Influence of folate on arterial permeability and stiffness in the absence or presence of hyperhomocysteinemia

J. David Symons, Ussama B. Zaid, Christian N. Athanassious, Adam E. Mullick, Steven R. Lentz, John C Rutledge

Research output: Contribution to journalArticle

23 Scopus citations

Abstract

Objective - Elevated plasma total homocysteine (tHcy) is associated with risk for cardiovascular disease. A common cause of mild hyperhomocysteinemia (HHcy) is folate deficiency. We sought to determine whether folate deficiency per se increases arterial permeability (quantitative fluorescence microscopy) and stiffness (vessel elastigraph), and whether the effects of folate deficiency are more severe in the presence of mild HHcy. Methods and Results - Heterozygous cystathionine β-synthase (CBS)-deficient mice (CBS +/-) and their wild-type littermates (CBS+/+) were fed chow containing either standard (Con) or relatively low amounts of folate (LF) for 18±3 weeks. Liver folate (μg folate/g liver) and tHcy (μM), respectively, were 12±1 and 8±1 in CBS+/+ Con mice (n=12), and 8±1 and 8±1 in CBS+/+ LF animals (n=5). Carotid arterial permeability was ≈38% greater (P<0.05) in CBS +/+ LF versus Con mice, but vascular stiffening was unaltered. Liver folate and tHcy, respectively, were 13±1 and 11±1 in CBS +/- Con mice (n=16), and 8±1 and 16±3 in CBS +/- LF animals (n=6). Carotid arterial dextran accumulation was ≈31% greater, and maximal strain in aortae was ≈20% lower (both P<0.05) in CBS+/- LF versus Con mice. Conclusion - Taken together, low folate (P<0.05) combined with mild HHcy (P<0.05) in CBS+/- mice produced more arterial dysfunction compared with low folate alone (ie, CBS +/+ mice). These findings may be particularly relevant to elderly individuals because tHcy and deficiencies of folate metabolism increase with age.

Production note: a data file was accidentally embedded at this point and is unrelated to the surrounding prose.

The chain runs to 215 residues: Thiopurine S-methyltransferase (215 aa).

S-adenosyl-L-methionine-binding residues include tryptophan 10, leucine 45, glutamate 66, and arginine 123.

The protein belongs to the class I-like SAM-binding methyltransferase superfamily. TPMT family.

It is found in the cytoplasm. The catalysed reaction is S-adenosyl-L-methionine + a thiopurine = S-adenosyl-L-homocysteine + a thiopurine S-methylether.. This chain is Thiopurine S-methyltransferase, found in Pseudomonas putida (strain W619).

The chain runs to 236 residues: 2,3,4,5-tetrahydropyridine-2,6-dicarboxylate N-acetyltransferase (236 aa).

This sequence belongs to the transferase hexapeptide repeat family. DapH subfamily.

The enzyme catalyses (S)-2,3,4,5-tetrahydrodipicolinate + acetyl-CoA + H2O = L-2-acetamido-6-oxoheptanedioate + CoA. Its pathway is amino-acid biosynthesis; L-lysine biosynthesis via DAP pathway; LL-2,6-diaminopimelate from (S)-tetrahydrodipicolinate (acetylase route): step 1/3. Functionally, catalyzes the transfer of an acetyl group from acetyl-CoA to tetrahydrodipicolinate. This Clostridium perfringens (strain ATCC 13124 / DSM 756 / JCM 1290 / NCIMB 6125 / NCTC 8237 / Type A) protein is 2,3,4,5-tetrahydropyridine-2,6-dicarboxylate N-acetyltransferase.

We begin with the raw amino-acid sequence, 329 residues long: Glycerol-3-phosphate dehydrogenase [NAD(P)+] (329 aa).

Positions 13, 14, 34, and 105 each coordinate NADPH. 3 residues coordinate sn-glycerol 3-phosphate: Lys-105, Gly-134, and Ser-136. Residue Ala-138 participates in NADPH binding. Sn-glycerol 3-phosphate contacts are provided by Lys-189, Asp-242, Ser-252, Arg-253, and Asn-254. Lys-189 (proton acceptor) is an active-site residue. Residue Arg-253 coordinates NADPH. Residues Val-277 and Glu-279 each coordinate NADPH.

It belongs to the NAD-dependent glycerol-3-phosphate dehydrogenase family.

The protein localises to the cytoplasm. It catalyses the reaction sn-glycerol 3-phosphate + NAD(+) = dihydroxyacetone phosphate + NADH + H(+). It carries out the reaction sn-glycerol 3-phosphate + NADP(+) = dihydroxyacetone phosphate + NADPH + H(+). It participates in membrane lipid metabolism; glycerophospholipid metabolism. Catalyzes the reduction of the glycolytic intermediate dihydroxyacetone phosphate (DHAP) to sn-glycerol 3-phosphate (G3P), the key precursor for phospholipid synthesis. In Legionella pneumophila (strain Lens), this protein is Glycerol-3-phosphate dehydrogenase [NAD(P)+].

Original languageEnglish (US)
Pages (from-to)814-818
Number of pages5
JournalArteriosclerosis, Thrombosis, and Vascular Biology
Volume26
Issue number4
DOIs
StatePublished - Apr 2006

Keywords

  • Aorta
  • Cardiovascular risk factors
  • Carotid artery
  • Cystathionine β-synthase
  • Mice

ASJC Scopus subject areas

  • Cardiology and Cardiovascular Medicine

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